The Mann et al. large-scale surface temperature reconstructions were the first to include explicit statistical error bars, which provide an indication of the confidence that can be placed in the results. In the Mann et al. work, the error bars were relatively small back to about A.D. 1600, but much larger for A.D. 1000–1600. The lower precision during earlier times is caused primarily by the limited availability of annually resolved paleoclimate data: That is, the farther back in time, the harder it is to find evidence that provides reliable annual information. For the period before about A.D. 900, annual data series are very few in number, and the non-annually resolved data used in reconstructions introduce additional uncertainties.
~ ~ ~ ~ ~ ~ ~ 


Jul 19, 2006 ... It’s not often that blogs come up in congressional hearings, but RealClimate was mentioned yesterday in the Energy and Commerce hearings on the ‘Hockey Stick’ affair. Of course, it was only to accuse us of being part of tight-knit social network of climate scientists, but still, the public recognition is nice.

There is much that could be said about the hearings (and no doubt will be) and many of the participants (Tom KarlTom CrowleyHans von StorchGerry North) did a good job in articulating the big picture on climate change independently of the ‘hockey stick’ study as we’ve highlighted before. But it seems to us that there was a missing element in the discussions. That element was the direct implication of the critique that was the principal focus of Wegman’s testimony and that was mentioned periodically throughout the day.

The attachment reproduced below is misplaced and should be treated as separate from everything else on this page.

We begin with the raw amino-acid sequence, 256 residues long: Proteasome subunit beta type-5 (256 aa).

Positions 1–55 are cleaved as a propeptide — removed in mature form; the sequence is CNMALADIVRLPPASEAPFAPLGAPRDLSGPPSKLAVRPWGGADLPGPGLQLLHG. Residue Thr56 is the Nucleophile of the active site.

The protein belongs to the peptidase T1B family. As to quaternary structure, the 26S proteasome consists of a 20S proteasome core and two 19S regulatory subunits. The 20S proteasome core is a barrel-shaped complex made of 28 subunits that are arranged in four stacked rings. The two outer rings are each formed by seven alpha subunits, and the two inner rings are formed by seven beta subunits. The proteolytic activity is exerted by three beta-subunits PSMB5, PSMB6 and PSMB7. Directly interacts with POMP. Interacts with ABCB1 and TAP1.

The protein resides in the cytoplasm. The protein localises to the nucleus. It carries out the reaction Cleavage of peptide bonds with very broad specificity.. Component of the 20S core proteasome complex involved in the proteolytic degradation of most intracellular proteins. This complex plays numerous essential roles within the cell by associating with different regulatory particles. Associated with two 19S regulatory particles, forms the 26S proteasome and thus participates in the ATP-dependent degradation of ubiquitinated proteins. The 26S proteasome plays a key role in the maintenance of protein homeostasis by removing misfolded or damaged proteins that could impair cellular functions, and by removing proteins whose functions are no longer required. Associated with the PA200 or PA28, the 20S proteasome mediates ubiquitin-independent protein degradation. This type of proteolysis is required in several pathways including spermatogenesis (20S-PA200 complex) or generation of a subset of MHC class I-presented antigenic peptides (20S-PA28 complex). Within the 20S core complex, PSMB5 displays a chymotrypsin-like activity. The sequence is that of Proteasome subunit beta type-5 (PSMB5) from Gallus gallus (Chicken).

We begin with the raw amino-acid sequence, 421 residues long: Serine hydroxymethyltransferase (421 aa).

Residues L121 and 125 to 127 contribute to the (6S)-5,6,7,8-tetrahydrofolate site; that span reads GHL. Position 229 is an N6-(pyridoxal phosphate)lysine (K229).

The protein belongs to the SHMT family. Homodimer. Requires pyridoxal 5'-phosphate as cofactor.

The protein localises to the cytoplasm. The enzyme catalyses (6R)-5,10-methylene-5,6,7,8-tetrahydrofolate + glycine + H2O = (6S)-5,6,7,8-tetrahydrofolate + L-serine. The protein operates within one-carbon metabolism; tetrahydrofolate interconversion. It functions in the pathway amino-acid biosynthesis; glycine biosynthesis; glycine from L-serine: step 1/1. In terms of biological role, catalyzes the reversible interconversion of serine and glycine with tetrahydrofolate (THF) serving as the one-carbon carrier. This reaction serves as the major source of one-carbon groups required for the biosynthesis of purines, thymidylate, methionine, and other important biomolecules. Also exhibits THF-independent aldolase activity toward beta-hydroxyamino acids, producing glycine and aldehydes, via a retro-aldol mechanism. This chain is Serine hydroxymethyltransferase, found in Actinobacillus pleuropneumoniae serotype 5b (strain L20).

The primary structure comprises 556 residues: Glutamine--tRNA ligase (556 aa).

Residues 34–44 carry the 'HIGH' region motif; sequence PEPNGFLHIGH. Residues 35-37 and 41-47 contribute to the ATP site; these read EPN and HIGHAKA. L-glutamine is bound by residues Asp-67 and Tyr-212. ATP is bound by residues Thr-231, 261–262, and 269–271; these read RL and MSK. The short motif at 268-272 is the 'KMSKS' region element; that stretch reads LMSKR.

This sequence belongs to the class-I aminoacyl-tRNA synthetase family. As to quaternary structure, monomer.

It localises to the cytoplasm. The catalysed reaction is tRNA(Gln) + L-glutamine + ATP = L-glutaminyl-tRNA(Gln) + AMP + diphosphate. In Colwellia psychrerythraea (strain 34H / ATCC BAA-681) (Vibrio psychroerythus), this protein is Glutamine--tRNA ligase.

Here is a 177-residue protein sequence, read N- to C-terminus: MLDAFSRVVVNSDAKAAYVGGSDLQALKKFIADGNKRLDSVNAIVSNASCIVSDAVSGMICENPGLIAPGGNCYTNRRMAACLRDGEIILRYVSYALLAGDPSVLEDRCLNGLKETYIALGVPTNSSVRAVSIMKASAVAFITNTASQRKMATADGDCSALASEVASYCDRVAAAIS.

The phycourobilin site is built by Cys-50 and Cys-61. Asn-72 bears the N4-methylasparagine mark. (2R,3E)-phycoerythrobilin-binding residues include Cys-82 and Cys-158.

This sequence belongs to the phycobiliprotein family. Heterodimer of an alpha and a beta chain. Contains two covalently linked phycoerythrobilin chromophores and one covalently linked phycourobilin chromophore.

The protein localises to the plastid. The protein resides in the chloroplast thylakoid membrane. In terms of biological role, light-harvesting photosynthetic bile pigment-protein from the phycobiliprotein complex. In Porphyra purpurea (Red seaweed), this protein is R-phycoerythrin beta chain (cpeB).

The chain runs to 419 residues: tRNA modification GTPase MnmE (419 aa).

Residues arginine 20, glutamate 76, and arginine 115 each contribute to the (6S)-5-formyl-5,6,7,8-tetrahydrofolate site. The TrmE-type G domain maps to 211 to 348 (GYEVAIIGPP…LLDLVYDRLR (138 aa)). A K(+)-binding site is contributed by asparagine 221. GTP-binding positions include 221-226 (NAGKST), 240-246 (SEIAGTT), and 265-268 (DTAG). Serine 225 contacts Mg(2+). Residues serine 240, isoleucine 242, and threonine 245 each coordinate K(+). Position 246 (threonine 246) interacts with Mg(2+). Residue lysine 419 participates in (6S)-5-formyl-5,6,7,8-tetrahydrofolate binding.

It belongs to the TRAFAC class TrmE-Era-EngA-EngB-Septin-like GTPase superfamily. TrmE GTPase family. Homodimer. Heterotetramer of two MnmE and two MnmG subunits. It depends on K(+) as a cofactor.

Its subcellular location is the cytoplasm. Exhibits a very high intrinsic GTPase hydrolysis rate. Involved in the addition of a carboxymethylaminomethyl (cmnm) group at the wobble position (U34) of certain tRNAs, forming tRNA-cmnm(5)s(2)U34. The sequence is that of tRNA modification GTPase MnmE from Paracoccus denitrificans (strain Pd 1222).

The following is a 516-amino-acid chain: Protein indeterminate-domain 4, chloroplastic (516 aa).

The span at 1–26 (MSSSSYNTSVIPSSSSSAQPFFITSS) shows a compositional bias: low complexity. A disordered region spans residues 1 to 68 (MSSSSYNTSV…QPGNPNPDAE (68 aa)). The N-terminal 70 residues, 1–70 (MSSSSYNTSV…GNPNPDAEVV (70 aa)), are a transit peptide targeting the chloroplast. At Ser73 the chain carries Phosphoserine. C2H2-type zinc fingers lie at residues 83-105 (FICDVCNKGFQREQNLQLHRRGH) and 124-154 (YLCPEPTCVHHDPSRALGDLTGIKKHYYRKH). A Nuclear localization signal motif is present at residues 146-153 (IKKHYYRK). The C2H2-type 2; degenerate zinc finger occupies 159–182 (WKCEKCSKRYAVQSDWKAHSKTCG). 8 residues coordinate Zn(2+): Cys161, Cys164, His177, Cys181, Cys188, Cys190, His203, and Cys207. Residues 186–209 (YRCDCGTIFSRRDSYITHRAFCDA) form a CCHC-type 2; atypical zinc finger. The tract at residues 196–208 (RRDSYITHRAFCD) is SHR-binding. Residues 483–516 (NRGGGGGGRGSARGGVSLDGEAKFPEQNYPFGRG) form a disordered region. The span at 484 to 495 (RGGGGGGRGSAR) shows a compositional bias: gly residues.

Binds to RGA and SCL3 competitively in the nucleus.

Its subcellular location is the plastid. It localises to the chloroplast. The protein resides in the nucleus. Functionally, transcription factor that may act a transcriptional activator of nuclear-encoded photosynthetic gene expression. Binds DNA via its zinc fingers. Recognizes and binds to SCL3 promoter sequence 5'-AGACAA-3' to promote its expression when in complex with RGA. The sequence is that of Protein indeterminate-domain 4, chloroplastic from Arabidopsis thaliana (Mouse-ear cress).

~ ~ ~ 2007 ~ ~ ~



Feb 7, 2007 ... This would not be of much concern if the WSJ wasn’t such an influential paper in the US. However, the extent of its isolation on this issue is evident from the amusing reliance on the error-prone Christopher Monckton. They quote him saying that the sea level rise predictions were much smaller than in IPCC TAR (no they weren’t), that the human contribution to recent changes has been ‘cut by a third’ (no it hasn’t), and that the Summary for Policy Makers (SPM) was written by politicians (no it wasn’t – the clue is in the name).

Even more wrong is the claim that “the upcoming report is also missing any reference to the infamous ‘hockey stick’ “. Not only are the three original “hockey stick” reconstructions from the IPCC (2001) report shown in the (draft) paleoclimate chapter of the new report, but they are now joined by 9 others. Which is why the SPM comes to the even stronger conclusion that recent large-scale warmth is likely to be anomalous in the context of at least the past 1300 years, and not just the past 1000 years.